4 times Mike Pence's stories haven’t added up


As President Donald Trump draws intense scrutiny amid an escalating series of scandals, Vice President Mike Pence has largely managed to avoid the spotlight. 

The former Indiana governor has a mild demeanor and folksy cadence that contrasts heavily with the president's brash, confrontational style. But a segment on Thursday by MSNBC's Rachel Maddow provided a lengthy look at the vice president's dubious statements and highlighted his growing credibility problem.

The vice president's slippery relationship to the truth isn't a new phenomenon.

Here's a look at four of Pence's most misleading statements.

Pence claimed ignorance of Michael Flynn controversies, despite Flynn's disclosure

Flynn's alleged dishonesty with Pence was cited as the reason for his firing. Pence firmly claimed that he knew nothing about either Michael Flynn's work as a foreign agent for Turkey or ties to Russia, per NBC News

"The vice president stands by his comments in March upon first hearing the news regarding General Flynn's ties to Turkey and fully supports the President's decision to ask for General Flynn's resignation," an unnamed aide to Pence told CNN.

Flynn not only disclosed his lobbying for the Turkish government to the transition team, he even blatantly admitted to being under investigation, according to CNN.

Pence was the head of the transition team.

Evan Vucci/AP

Even Trump couldn't stick to Pence's story about firing Comey

The vice president insisted that the firing of FBI Director James Comey was not related to the investigation regarding Russia's involvement in the 2016 U.S. presidential election.

Pence made a statement about the firing, claiming that Trump was merely accepting a recommendation from the deputy attorney general and attorney general.

As reported by CNN:

Let me be very clear that the President's decision to accept the recommendation of the deputy attorney general and the attorney general to remove Director Comey as the head of the FBI was based solely and exclusively on his commitment to the best interests of the American people and to ensuring that the FBI has the trust and confidence of the people this nation.

Even Donald Trump didn't stick to this story.

“Regardless of recommendation, I was going to fire Comey," Trump told Lester Hold in a televised NBC interview.

Pence claimed the Trump team didn't talk to Russia during campaign

On CBS News' Face the Nation, Pence was asked if anyone on Trump's team was in contact with Russia during the campaign.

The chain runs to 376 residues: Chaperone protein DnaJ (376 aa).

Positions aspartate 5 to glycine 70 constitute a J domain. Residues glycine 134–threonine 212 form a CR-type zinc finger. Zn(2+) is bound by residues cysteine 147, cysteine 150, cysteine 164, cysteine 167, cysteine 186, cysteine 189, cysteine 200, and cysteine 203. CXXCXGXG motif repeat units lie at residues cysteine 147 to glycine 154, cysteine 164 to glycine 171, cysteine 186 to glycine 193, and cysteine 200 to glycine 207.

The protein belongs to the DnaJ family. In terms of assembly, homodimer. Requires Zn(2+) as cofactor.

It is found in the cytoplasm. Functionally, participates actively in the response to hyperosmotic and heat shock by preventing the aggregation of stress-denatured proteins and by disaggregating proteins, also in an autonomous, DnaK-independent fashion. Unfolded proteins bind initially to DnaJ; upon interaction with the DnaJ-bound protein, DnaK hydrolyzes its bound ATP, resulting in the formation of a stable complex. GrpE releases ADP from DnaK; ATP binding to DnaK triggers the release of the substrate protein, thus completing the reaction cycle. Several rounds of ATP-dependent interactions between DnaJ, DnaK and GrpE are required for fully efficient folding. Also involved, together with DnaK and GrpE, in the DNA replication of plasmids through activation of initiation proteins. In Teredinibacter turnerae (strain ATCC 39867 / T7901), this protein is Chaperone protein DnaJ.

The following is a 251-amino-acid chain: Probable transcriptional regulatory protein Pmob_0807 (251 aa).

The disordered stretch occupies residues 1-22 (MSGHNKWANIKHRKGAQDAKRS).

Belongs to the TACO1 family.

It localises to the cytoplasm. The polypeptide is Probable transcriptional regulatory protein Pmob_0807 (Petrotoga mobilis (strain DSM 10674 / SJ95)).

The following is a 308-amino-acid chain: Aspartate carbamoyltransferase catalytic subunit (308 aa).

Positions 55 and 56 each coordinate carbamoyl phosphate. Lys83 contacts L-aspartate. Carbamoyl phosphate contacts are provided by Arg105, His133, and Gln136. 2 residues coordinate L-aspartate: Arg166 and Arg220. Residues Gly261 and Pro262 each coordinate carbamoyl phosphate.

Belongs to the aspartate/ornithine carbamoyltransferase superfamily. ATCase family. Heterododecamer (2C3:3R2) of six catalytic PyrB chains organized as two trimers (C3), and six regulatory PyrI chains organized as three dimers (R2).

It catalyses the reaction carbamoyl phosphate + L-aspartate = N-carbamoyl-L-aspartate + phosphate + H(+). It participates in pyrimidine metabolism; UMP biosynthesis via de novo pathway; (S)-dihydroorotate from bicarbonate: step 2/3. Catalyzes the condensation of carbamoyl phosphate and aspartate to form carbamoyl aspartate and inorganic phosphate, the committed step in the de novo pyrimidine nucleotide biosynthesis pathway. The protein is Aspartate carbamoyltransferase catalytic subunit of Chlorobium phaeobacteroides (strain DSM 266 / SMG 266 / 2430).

Pence responded, "Of course not." He doubled down by calling such allegations "bizarre rumors."

The overt denial by Pence was at best unwise, since controversies around Trump team members and Russia had been swirling since early 2016. 

The vice president should have been informed, for example, that adviser Carter Page had worked in Russia predating his time on the Trump campaign and was investigated by the FBI, according to the New York Times.

Reuters reported today that the Trump campaign had 18 undisclosed conversations with Russia prior to Trump's inauguration.

Michael Flynn was included on the list of contacts.

Aaron P. Bernstein/Getty Images

Pence reverses course on anti-LGBTQ law

On March 6th, 2015, while still serving as governor of Indiana, Pence signed a virulently anti-LGBTQ law that allowed businesses to refuse service to gay individuals, according to CNN.

The law was so obviously discriminatory that businesses began pulling out of Indiana. According to HuffPost, canceled business in Indiana over the law included everything from a $40-million expansion of the Indianapolis-based headquarters of Angie's List, to the American Federation of State, County and Municipal Employees women's conference, a 1.6 million-member group who planned to meet in Indianapolis.

Salesforce CEO went so far as to publicly tweet that his organization wouldn't even ask employees to step foot in the state.

Despite the backlash, Pence refused to acknowledge the obvious reality that this law was a civil rights disaster.

“We're not going to change the law," Pence told ABC News, insisting that the law was about First Amendment rights and not discrimination.

On April 2, 2015, Pence signed a bill to change the law.